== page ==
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Birdsedge Castle Hill

Also known as, or recorded in historical documents as;
Castle Hill, Denby Common

In the civil parish of Denby Dale.
In the historic county of Yorkshire.
Modern Authority of Kirklees.
1974 county of West Yorkshire.
Medieval County of Yorkshire West Riding.

OS Map Grid Reference: SE20410696
Latitude 53.55893° Longitude -1.69328°

Birdsedge Castle Hill has been described as a Timber Castle but is rejected as such.

There are earthwork remains.

This site is a scheduled monument protected by law.


The clear remains of defensive banking survive on W. and S.W. side of a roughly oval enclosure ploughed out to N and E and quarried away to S. "Undatable" (WYAAS), though British remains found nearby. Patch suggest use (reuse if orig. IA) as D'day 'vaccaria' or 'cattle camp' of Denby, i.e. a protective stock enclosure. Both 1st OS and Morehouse (KB, P4) plan indicate largish oval feature, now lost, at NW corner of, but slightly separate from, enclosure, just possibly a ringwork. 1st OS also locates the name Castle Hill a little further N. on higher ground N. of Windmill Lane around, SE201072, where the late J Hurst recalled other earthworks now quarried away, an inner bank near highest point and encircling outer bank on lower slope. (Sneyd 1995)

The late prehistoric enclosed settlement on Castle Hill survives well and contributes to the body of knowledge relating to late prehistoric settlement and land use in northern England.
The monument includes a late prehistoric enclosed settlement, situated on Denby Common, on the south side of Windmill Lane, at the south edge of a plateau. The enclosure survives as an upstanding earthwork on the south west and west sides. On the south west side this takes the form of a substantial bank, following the top of the natural scarp. Because of this scarp, the bank is about 0.6m high on its north east side, but has a drop of approximately 4m on its south west side. There are several small quarry holes at the base of this slope, which obscure any evidence for a ditch. The west side of the enclosure is formed by a bank approximately 10m wide and 0.3m high, with an external ditch about 5m wide and up to 0.3m deep. The upstanding remains of the rest of the enclosure have been flattened by ploughing in the past, but the edges of the enclosure are just traceable as a slight break of slope on the north side and a very faint bank on the east side. The south side of the enclosure is marked by the edge of the scarp. During fieldwalking in the 1970s approximately 90 Neolithic flints were found. This suggests that the site may have earlier prehistoric antecedents. (Scheduling Report)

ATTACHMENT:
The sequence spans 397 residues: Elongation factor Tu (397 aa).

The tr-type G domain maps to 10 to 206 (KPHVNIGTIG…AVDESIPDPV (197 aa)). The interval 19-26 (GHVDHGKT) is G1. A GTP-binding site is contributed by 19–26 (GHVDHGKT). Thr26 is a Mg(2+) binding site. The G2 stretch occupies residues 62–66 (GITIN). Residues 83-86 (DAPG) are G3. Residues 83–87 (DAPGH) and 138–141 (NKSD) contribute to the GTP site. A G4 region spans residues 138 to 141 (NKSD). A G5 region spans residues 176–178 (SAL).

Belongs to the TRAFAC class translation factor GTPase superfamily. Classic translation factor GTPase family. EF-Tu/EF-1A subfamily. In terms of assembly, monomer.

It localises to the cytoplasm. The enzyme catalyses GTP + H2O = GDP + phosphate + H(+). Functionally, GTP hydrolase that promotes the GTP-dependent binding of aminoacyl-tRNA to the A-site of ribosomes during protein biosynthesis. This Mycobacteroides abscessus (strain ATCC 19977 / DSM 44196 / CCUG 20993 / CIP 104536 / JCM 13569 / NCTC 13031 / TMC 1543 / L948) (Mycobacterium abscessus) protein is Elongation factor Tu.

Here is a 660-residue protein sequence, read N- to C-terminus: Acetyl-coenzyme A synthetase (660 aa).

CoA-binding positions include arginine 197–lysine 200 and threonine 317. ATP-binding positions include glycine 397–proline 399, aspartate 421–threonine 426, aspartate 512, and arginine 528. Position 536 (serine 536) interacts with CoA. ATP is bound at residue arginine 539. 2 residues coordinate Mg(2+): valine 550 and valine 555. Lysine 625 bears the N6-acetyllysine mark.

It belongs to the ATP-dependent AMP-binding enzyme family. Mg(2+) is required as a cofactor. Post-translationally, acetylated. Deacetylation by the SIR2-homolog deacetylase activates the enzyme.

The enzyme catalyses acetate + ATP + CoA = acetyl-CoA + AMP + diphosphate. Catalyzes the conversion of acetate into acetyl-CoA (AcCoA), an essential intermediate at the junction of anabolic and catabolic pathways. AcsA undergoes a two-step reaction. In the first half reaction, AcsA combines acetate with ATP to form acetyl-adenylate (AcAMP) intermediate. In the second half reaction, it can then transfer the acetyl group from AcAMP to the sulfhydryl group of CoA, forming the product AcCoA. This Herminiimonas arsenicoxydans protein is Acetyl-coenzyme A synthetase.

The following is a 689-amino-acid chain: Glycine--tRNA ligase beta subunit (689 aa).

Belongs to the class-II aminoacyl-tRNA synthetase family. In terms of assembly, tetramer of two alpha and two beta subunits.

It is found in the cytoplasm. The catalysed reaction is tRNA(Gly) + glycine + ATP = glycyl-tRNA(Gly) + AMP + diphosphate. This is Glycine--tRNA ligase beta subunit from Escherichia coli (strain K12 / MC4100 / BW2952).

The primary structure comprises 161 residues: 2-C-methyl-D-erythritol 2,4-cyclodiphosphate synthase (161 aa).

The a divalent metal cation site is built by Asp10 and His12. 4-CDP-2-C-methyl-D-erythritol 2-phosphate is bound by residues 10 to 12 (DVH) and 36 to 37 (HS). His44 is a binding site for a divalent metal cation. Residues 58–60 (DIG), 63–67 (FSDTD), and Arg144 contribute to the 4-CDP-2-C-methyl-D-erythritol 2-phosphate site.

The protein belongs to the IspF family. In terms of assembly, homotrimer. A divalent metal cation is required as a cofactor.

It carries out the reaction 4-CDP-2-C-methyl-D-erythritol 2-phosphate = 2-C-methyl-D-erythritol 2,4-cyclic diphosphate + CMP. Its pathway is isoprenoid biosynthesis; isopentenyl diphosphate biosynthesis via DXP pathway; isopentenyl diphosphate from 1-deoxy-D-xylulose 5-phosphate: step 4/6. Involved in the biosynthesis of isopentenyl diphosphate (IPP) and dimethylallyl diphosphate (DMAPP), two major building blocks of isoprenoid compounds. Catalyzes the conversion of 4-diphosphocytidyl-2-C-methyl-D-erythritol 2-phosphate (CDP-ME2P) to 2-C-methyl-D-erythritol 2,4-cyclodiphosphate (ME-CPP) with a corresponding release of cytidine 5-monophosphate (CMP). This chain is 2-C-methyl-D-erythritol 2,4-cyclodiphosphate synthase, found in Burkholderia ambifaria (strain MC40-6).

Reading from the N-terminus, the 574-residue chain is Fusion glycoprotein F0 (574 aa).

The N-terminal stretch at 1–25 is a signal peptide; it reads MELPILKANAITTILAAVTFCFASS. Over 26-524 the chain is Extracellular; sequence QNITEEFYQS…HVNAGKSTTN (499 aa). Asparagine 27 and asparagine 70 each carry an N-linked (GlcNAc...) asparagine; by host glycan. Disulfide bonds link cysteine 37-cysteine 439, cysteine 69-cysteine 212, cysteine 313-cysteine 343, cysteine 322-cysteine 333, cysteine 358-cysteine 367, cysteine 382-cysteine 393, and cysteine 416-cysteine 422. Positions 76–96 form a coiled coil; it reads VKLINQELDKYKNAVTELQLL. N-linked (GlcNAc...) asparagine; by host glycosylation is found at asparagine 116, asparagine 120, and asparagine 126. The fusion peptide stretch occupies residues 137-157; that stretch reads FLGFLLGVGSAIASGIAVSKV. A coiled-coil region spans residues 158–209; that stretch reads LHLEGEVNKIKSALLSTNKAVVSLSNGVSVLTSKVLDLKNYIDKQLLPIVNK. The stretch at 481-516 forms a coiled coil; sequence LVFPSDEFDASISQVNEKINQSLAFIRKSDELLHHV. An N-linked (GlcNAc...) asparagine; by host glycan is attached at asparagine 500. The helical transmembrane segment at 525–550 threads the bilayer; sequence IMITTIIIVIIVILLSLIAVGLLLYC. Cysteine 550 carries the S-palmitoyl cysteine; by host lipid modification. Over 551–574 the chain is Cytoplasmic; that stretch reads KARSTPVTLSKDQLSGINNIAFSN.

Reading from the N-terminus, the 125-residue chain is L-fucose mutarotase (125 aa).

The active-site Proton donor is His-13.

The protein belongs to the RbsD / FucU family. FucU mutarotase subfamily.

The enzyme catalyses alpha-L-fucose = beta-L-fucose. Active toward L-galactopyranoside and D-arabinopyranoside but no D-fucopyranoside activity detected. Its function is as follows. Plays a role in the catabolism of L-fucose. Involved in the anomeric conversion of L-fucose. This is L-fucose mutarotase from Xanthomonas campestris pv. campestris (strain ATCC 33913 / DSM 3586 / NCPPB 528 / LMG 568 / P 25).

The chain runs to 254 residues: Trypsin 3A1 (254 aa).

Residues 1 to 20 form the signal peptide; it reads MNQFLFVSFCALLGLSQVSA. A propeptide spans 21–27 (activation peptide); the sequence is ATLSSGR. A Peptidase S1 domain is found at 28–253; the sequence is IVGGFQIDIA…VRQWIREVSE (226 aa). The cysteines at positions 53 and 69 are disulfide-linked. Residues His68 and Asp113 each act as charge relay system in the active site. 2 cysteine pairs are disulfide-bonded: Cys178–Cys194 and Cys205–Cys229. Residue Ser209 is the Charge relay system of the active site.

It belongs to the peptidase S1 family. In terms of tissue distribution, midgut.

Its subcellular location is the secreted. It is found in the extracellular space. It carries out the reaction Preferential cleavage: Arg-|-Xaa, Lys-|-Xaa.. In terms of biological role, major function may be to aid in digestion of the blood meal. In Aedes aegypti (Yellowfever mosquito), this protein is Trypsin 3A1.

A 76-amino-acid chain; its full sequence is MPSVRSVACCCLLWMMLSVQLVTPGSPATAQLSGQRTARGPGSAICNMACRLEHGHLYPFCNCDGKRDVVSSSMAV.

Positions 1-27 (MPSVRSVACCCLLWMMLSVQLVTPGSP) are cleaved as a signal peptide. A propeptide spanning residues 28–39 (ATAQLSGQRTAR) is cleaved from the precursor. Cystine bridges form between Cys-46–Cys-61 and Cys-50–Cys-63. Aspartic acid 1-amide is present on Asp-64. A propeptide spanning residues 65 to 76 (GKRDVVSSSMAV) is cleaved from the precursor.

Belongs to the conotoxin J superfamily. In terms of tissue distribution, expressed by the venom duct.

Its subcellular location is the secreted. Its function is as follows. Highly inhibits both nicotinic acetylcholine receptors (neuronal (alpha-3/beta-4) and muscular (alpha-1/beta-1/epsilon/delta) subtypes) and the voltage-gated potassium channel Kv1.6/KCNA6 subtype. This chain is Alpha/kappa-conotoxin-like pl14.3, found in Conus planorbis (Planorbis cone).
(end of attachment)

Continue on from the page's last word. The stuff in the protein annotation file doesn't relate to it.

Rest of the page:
The suggestion of a ringwork seems to be Sneyd's alone. The location is not consistent with a ringwork.
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Sources of information, references and further reading
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This record last updated 15/08/2017 15:56:54

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